Although the bill, dubbed the Reforming American Immigration for Strong Employment (RAISE) Act, seeks to reward immigrants who have in-demand job skills, it’s “not a pro-employment bill,” according to an attorney who works with employers in need of foreign workers.

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New bill latest effort to tackle definition of joint employment

July 28, 2017 - by: Tammy Binford 0 COMMENTS

NLRB logoThe definition of “joint employment” may be heading for another turnaround. Legislation introduced in Congress on July 27 takes aim at a 2015 National Labor Relations Board (NLRB) decision that raised the ire of many in the business community, especially employers that work with franchisees, contractors, and staffing agencies.

The NLRB’s 2015 Browning-Ferris decision broadened the joint-employment standard so that a business that exercises only indirect control over another employer’s workers still can be considered a joint employer for purposes of collective bargaining. The new bill introduced in the House—dubbed the Save Local Business Act—seeks to clarify the joint-employment standard and provide relief to businesses that are in a relationship with another employer.

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DOL seeking feedback on long-debated overtime rule

July 25, 2017 - by: Tammy Binford 0 COMMENTS

Overtime snipEmployers will get the opportunity to offer feedback on changes to the regulation governing which workers are eligible for overtime pay after the U.S. Department of Labor (DOL) publishes a Request for Information (RFI) in the Federal Register on July 26.

On July 25, the DOL announced it would publish the RFI and released a preliminary copy. The RFI is the latest action on a rule issued in May 2016 during the Obama administration. Implementation of the rule would have added approximately 4.2 million employees to the ranks of workers eligible for overtime pay of at least 1½ times their regular rate of pay for hours worked in excess of 40 in a workweek.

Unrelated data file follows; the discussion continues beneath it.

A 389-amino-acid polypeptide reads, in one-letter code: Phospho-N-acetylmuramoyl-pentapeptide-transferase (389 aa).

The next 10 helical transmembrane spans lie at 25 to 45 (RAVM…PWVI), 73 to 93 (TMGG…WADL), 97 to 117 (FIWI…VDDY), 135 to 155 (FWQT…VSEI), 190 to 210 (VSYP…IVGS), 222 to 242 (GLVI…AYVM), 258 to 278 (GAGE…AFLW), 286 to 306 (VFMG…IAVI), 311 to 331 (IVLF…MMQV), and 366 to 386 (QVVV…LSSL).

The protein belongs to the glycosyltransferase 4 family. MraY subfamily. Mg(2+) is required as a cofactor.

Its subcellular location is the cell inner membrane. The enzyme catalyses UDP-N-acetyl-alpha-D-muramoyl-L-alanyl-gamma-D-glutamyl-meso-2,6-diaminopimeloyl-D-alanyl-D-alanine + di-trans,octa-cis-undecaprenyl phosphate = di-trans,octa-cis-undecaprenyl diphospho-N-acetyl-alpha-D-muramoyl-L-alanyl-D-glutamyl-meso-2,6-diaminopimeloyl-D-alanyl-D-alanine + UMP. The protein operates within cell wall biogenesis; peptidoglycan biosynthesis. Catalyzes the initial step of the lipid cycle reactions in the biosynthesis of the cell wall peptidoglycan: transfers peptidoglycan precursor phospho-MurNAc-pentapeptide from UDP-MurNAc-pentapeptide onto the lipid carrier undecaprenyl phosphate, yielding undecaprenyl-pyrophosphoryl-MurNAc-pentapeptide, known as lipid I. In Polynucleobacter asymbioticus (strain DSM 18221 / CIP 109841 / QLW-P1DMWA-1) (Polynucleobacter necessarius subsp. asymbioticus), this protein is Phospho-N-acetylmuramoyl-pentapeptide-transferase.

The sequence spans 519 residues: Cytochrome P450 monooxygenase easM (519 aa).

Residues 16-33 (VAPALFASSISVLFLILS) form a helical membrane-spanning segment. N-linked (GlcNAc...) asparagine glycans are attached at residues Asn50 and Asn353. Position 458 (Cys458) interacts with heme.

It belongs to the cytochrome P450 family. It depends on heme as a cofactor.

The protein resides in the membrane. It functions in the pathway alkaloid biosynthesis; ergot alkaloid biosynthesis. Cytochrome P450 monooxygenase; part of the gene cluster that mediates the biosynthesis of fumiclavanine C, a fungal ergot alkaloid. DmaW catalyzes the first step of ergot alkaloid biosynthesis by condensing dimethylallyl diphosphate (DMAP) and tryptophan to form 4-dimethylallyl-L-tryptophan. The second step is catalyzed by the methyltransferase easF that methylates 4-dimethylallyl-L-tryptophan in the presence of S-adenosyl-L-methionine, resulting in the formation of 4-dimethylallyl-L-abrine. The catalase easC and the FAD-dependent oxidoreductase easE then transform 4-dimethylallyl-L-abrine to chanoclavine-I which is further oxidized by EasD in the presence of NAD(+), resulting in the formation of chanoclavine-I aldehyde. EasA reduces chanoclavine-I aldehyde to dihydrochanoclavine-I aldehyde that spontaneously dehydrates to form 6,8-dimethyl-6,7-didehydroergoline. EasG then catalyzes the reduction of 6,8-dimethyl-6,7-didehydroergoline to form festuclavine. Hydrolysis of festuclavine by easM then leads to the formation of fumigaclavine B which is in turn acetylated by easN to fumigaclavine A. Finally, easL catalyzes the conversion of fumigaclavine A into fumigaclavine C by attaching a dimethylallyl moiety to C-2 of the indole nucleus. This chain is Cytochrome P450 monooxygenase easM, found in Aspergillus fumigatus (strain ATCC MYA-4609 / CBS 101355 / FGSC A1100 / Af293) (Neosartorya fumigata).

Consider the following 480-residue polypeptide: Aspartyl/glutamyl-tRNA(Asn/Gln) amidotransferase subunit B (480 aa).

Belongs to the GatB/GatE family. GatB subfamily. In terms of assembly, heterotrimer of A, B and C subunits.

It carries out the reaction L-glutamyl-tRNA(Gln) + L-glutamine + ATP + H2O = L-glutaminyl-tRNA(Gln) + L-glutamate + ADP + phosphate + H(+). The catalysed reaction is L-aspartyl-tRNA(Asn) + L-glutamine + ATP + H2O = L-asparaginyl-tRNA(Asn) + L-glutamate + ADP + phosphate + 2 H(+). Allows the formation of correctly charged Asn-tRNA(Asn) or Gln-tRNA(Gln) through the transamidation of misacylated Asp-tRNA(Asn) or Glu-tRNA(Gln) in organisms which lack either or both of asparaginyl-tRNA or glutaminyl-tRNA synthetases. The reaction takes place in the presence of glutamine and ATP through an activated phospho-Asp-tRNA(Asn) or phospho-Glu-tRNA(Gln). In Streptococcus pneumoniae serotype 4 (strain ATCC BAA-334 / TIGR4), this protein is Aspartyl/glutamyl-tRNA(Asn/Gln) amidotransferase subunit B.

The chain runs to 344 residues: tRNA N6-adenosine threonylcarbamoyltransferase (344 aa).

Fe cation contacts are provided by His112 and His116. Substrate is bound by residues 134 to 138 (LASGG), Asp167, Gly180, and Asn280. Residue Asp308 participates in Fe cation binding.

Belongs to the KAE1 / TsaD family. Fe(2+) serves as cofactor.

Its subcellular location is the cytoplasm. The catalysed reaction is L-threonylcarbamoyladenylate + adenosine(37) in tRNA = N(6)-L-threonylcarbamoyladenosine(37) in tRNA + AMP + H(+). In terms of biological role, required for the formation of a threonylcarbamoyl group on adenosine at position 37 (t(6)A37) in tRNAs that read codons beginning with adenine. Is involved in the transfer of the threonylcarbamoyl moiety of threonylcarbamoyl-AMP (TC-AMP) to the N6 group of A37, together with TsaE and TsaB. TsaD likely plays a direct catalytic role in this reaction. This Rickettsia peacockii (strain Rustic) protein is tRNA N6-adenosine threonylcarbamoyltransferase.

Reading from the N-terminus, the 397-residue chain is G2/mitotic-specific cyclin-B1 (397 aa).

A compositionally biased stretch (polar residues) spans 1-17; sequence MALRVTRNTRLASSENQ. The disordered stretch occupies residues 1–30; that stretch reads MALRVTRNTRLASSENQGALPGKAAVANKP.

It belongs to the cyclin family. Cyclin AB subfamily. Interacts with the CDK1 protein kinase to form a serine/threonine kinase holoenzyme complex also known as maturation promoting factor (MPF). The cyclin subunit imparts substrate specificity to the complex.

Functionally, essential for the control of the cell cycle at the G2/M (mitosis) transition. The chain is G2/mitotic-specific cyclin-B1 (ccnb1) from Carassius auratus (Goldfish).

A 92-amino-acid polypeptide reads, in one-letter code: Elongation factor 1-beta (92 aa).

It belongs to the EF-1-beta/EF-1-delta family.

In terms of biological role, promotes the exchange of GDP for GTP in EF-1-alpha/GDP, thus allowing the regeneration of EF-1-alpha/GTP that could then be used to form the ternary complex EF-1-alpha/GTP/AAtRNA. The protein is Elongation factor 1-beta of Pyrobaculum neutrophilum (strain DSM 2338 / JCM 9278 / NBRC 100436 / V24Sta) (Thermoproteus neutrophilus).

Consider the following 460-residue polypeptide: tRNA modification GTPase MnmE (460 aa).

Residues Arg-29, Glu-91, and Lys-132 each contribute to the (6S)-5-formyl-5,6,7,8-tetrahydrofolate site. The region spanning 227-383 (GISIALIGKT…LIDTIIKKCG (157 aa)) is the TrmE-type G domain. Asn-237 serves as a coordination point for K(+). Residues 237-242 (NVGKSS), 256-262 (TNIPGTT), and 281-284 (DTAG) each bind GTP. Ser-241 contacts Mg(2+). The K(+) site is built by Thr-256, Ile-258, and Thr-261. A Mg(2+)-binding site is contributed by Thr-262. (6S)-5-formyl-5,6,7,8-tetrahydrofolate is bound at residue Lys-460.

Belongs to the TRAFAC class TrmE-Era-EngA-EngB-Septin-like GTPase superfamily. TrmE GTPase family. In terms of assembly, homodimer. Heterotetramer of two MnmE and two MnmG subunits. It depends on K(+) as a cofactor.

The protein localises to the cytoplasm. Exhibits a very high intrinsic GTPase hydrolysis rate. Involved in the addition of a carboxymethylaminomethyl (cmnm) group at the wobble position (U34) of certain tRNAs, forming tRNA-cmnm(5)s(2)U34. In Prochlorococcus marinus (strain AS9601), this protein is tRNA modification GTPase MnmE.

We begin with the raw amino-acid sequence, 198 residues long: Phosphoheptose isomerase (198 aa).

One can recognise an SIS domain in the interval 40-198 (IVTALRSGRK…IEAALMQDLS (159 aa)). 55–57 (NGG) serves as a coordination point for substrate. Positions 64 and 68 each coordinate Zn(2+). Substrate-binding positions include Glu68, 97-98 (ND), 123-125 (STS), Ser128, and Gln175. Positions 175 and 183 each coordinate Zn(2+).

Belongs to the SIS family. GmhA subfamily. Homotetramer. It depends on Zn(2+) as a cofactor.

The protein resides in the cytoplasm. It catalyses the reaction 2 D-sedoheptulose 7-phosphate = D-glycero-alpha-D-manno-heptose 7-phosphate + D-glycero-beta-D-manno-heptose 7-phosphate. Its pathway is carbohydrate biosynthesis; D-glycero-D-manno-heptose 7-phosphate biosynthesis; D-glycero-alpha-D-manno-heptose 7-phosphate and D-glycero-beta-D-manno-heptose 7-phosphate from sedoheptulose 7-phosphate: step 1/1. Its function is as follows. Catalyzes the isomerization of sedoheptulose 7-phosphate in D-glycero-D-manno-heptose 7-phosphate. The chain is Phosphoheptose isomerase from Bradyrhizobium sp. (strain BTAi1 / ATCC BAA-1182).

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DOL drops defense of overtime rules

June 30, 2017 - by: HR Hero 0 COMMENTS

by Susan Prince, JD, MSL

The U.S. Department of Labor (DOL), headed by new Secretary of Labor Alexander Acosta, has decided not to defend the overtime rules finalized under the Obama administration. Instead, the DOL will seek to begin a new rulemaking process, likely with a lower salary threshold for overtime exemptions.

Background

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CBO: Senate GOP health bill cuts deficit, adds to uninsured

June 27, 2017 - by: HR Hero 0 COMMENTS

The Congressional Budget Office (CBO) and the staff of the Joint Committee on Taxation (JCT) have completed an estimate of the direct spending and revenue effects of the Senate’s Better Care Reconciliation Act of 2017.

The CBO and the JCT estimate that enacting the legislation would reduce the cumulative federal deficit by $321 billion from 2017 to 2026. That amount is $202 billion more than the estimated net savings from the American Health Care Act (AHCA), which was passed by the House in May. The additional savings largely come from steeper reductions to Medicaid than those proposed by the House bill as well as changes to the current subsidies for nongroup health insurance provided by the Affordable Care Act (ACA).

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Supreme Court ruling allows ‘travel ban’ Executive Order to take limited effect

June 26, 2017 - by: Holly Jones 0 COMMENTS

On June 26, the last day of the current term, the U.S. Supreme Court agreed to determine whether the “travel ban” Executive Order’s (EO) focus on primarily Muslim countries violates the First Amendment to the U.S. Constitution and whether the EO exceeds President Donald Trump’s authority granted by the Immigration and Nationality Act (INA). The Court will hear the case in its next term, which begins in October. Because of two lower courts’ findings, the EO has been enjoined from taking effect since May.

Meanwhile, the Court also addressed and limited the existing injunctions on the EO. In particular, the EO’s provisions barring entry of people from Iran, Libya, Somalia, Sudan, Syria, and Yemen may take effect, but only for people “who lack any bona fide relationship with a person or entity in the United States.”